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ARS Home » Midwest Area » Ames, Iowa » National Animal Disease Center » Infectious Bacterial Diseases Research » Research » Publications at this Location » Publication #337836

Title: A Mycobacterium avium subsp. paratuberculosis relA deletion mutant and a 35 kDa major membrane protein elicit development of cytotoxic T lymphocytes with ability to kill intracellular bacteria

item ABDELLRAZEQ, GABER - Washington State University
item ELNAGGAR, MAHMOUD - Washington State University
item Bannantine, John
item PARK, KUNTAEK - Seoul National University
item HULUBEI, VICTORIA - Washington State University
item FRY, LINDSAY - US Department Of Agriculture (USDA)
item DAVIS, WILLIAM - Washington State University
item SOUZA, CLEVERSON - Washington State University
item BACKER, BRIAN - Washington State University
item KHALIEL, SAMY - Washington State University
item Schneider, David

Submitted to: Veterinary Research
Publication Type: Peer Reviewed Journal
Publication Acceptance Date: 5/31/2018
Publication Date: 6/26/2018
Citation: Abdellrazeq, G.S., Elnaggar, M.M., Bannantine, J.P., Park, K.T., Souza, C.D., Backer, B., Hulubei, V., Fry, L.M., Khaliel, S.A., Torky, H.A., Schneider, D.A., Davis, W.C. 2018. A Mycobacterium avium subsp. paratuberculosis relA deletion mutant and a 35 kDa major membrane protein elicit development of cytotoxic T lymphocytes with ability to kill intracellular bacteria. Veterinary Research. 49:53.

Interpretive Summary: This communication describes a novel method to evaluate vaccine candidates prior to conducting expensive animal trials for testing the usefulness of the vaccine to promote pathogen killing. We describe development of an ex vivo (outside the animal) method for assessing the bacteriocidal activity of immune cells (specifically, effector memory T cells) rapidly growing in response to stimulation with antigen processed by dendritic cells. Macrophages infected with Mycobacterium avium paratuberculosis were used as target cells. To help demonstrate killing of the mycobacteria, effector cells were overlaid with infected target cells to assist in the killing. Following 6 hr of incubation, effector cells were washed away and the macrophage processed to determine the extent of killing mediated by the effectors cells. A unique aspect of this study is that killed vs live bacteria were determined by quantitative PCR using a single copy probe. As described, propidium monoazide was used to differentiate live and dead bacteria. PMA intercalates into the DNA of dead bacteria and blocks PCR activity allowing for enumeration of live bacteria. In addition to demonstration of killing activity, we demonstrate a major component of the immune memory response is directed toward a major membrane protein on the bacteria. The results from this study show a method is now available to assess the potential efficacy of candidate vaccines ex vivo before expensive testing is conducted in animals.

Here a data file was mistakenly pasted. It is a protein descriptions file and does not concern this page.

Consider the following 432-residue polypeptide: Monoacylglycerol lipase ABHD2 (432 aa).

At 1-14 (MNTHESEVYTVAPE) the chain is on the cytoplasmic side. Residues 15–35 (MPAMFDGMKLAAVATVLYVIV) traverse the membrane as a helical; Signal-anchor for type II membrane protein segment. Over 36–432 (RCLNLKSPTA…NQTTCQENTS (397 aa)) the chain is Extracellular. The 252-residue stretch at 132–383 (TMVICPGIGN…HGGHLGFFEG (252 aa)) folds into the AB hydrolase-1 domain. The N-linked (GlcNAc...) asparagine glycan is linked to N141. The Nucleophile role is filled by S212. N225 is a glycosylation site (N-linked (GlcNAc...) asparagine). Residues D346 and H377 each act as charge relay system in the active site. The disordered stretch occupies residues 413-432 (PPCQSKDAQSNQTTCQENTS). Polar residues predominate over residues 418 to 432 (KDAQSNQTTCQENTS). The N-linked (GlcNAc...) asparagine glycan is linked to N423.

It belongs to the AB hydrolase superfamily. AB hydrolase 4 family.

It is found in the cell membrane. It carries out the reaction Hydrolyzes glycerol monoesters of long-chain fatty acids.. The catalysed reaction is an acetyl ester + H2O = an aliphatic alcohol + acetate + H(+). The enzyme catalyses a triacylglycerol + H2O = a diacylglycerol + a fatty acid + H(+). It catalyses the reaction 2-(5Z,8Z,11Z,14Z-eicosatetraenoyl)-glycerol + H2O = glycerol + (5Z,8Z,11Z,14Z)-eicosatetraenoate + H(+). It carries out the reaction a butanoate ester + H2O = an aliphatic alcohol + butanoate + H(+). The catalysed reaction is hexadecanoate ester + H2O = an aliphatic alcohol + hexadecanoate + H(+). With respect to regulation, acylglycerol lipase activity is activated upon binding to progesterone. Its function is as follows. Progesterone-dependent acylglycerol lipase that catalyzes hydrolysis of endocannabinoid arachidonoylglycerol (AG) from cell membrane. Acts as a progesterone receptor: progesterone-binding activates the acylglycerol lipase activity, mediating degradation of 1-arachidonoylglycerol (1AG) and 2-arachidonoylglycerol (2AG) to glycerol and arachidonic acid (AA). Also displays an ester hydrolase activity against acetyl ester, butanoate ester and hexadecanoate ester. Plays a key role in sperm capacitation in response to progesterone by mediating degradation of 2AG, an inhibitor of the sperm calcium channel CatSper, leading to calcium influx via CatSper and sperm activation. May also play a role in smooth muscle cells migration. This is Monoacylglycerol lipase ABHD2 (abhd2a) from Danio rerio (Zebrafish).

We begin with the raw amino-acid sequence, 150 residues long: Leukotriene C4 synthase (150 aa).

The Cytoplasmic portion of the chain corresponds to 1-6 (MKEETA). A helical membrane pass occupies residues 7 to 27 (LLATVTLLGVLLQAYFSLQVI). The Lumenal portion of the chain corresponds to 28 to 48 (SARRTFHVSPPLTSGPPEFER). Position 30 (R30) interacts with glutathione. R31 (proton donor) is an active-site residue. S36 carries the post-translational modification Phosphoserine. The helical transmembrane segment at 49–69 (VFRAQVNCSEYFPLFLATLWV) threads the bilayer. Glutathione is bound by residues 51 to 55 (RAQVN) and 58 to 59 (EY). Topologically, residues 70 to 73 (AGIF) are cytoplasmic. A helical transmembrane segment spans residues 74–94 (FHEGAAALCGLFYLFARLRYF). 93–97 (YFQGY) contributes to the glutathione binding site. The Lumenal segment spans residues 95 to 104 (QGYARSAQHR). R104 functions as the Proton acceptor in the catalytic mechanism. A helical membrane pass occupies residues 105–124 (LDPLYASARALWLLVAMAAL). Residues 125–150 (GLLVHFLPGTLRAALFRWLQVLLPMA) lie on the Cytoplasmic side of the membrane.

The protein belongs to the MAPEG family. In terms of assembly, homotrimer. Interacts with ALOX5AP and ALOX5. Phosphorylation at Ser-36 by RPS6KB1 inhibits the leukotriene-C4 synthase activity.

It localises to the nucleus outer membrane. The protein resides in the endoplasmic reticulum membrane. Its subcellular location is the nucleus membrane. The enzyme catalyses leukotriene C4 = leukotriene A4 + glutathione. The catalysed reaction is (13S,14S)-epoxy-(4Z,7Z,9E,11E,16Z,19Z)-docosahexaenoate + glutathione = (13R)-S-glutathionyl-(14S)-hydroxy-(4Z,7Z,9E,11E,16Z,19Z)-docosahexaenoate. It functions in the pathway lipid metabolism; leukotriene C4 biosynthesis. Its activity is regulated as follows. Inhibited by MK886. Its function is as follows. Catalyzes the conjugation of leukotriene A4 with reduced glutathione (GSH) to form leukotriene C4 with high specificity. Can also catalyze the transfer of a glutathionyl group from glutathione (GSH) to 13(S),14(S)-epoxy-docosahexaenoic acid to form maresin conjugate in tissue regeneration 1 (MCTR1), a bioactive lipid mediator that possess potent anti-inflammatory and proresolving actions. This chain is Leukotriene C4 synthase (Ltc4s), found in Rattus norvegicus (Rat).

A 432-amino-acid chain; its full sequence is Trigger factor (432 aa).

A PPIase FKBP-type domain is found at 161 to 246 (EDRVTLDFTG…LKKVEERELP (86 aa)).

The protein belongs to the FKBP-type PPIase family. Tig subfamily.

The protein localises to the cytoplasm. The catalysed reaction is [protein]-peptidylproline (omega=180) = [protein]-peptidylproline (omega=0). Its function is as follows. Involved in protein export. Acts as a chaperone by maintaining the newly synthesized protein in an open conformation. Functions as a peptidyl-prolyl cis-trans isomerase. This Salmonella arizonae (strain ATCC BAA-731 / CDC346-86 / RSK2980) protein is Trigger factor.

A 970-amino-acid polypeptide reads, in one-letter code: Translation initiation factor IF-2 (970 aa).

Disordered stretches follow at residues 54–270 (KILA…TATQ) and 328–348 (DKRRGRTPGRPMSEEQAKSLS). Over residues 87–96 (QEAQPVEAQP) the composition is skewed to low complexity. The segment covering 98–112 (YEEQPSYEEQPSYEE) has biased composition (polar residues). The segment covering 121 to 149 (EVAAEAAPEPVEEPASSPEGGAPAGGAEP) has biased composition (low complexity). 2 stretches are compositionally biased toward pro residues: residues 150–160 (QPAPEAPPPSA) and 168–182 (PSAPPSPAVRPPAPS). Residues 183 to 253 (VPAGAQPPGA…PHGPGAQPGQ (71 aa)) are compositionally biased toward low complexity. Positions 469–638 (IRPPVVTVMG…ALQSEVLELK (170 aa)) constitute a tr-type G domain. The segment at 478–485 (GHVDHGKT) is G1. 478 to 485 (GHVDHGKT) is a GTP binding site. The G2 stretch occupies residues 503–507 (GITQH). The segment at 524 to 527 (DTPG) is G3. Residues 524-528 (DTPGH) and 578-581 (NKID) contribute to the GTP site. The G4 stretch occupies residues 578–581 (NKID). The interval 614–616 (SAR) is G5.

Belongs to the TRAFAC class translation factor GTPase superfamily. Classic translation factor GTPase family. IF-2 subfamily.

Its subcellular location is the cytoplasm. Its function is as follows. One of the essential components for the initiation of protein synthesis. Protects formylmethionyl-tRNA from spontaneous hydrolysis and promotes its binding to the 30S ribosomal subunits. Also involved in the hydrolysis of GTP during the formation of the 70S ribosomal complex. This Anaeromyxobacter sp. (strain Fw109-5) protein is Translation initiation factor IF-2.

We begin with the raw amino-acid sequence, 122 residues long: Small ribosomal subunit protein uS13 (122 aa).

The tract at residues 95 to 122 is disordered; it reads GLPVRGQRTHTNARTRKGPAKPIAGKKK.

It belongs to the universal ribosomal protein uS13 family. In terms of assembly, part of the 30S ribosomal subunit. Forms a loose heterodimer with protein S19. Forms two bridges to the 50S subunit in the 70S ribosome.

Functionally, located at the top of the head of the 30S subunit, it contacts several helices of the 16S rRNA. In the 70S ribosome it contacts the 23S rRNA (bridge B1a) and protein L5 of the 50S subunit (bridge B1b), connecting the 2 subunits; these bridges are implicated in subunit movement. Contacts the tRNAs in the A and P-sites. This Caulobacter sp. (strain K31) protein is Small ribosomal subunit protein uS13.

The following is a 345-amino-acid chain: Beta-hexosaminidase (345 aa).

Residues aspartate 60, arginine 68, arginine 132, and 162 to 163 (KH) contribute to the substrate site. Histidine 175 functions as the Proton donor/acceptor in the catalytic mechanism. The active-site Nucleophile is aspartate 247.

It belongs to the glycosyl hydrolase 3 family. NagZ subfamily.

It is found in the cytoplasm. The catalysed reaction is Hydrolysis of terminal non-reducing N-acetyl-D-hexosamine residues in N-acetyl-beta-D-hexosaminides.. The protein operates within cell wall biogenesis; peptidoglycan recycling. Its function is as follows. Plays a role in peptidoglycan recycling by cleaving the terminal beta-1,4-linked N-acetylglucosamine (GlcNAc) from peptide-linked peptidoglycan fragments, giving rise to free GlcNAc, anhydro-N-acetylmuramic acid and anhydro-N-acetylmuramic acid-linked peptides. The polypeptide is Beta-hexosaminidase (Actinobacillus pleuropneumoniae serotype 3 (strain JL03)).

Technical Abstract: A major impediment to the development of a vaccine for Mycobacterium avium paratuberculosis (Map) and other mycobacterial pathogens has been the lack of methods to fully evaluate the efficacy of candidate vaccines before testing in field trials. Testing of the proliferative response to candidate live attenuated and peptide-based vaccines ex vivo has not yielded correlative data predictive of efficacy in vivo. To address this problem, we developed a three-cell assay platform consisting of blood dendritic cell (bDC)/monocyte-derived dendritic cell (MoDC)/monocyte-derived macrophage (MoMphi) for use in the presentation of candidate vaccine antigens to autologous lymphocytes from control and vaccinated animals. A flow cytometric assay was developed to assess the proliferative response to antigenic peptides presented by MoDC pulsed with candidate vaccine antigens. A 6 hour killing assay was developed and used to demonstrate cytotoxic effector function of T cells proliferating in response to peptides presented by MoDC. Effector T cells were able to kill Map present within MoMphi. As suggested by these results, the unique co-culture platform has potential for use in assessing efficacy of candidate vaccines to Map and other pathogens ex vivo.